It’s not unusual for a woman to contact our office asking a key question: “Am I pregnant?” The signs of pregnancy can vary from woman to woman, especially in early stages, and well-meant advice from family and friends can add to the confusion. So here is a quick review of some early signs of pregnancy, as well as some ideas of how Life’s Choices can help you confirm a potential pregnancy.
AM I PREGNANT?
A missed menstrual period is often the biggest and most familiar hallmark of early pregnancy. What complicates this “sign” is that no woman’s period is perfectly regular and her cycle can be disrupted by changes in health, birth control or other medications, an increase in stress or other factors. Some women do not experience regular periods at any time, making a “missed period” hard to spot. However, a missed period is a good place to start when considering if you could be pregnant.
What are some other early symptoms? They can include feeling nauseous or even throwing up (and not just in the morning!), breast tenderness, increased need to urinate, feeling more tired than normal and unusual mood swings. Sound familiar? That’s because these symptoms can also be signs of an impending period.
TAKE THE TEST
The best way to find out if you are pregnant is to start with a pregnancy test, which involves a simple trip to the bathroom and testing your urine. These tests look for hCG (human chorionic gonadotropin), a hormone that is present in higher amounts when you become pregnant. HCG is usually detectable as soon as four days before your expected period. The test we use in our office is 99 percent accurate when taken the first day of your expected period.
In fact, coming to our office for a pregnancy test is a great idea! We make sure our tests are in date and stored at an appropriate temperature (to increase accuracy) and the test will be performed by a trained client rep.
CONFIRM WITH AN ULTRASOUND
What surprises some clients is that a pregnancy test, while a reliable indicator of pregnancy, is not considered verified proof of pregnancy. But no worries, we can help with that by performing a confirmation ultrasound at or after six weeks since your last menstrual period (LMP). This is the point in time that our technician can determine an embryo in the uterus, detect a beating heart and also give an estimated date of pregnancy. All of these factors are important as a woman plans what to do next with the news of a pregnancy, whether planned or unexpected.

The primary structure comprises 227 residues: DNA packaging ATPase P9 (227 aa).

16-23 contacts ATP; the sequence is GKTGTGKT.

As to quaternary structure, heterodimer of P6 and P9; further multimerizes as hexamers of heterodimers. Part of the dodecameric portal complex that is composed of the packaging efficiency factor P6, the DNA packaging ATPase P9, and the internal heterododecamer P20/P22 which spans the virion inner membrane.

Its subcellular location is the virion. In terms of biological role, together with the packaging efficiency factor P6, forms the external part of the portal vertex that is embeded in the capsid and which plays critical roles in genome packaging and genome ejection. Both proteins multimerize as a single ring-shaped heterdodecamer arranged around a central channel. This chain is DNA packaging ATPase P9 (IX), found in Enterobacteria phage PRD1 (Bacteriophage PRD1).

By coming to our office to confirm a pregnancy, women not only get a solid confirmation of the pregnancy but also find an empathetic, professional person to talk over next steps with them.
SO … ARE YOU PREGNANT?
Not sure if you are pregnant? Contact our office for a pregnancy test appointment. We offer two options currently: coming to our Kutztown or Hamburg office for an in-person test, or arranging to pick up a take-home test packet. Either way, once the result of the test is available, we can help you decide what’s next on your pregnancy journey.
Let us know how we can help you or someone you know answer the question, “Am I pregnant?”
Schedule a (completely free) appointment with us today to confirm your pregnancy. Depending on what you need, we would love to provide you with a free pregnancy test, confirmation ultrasound or another one of our resources.
We’re continuing to take necessary precautions and abide by guidelines for the safety of you and our staff. At this time, we ask that you set up an appointment before coming in. Thank you!
**1. Herschorn, Sender. “Female pelvic floor anatomy: the pelvic floor, supporting structures, and pelvic organs.” Reviews in urology 6.Suppl 5 (2004): S2.
2. Huseynov, Alik, et al. “Developmental evidence for obstetric adaptation of the human female pelvis.” Proceedings of the National Academy of Sciences 113.19 (2016): 5227-5232.
3. Dr. Eric Hazelrigg, OB/GYN, Oral Interview, 4/11/19
4. Napso, Tina et al. “The Role of Placental Hormones in Mediating Maternal Adaptations to Support Pregnancy and Lactation” Frontiers in physiology vol. 9 1091. 17 Aug. 2018, doi:10.3389/fphys.2018.01091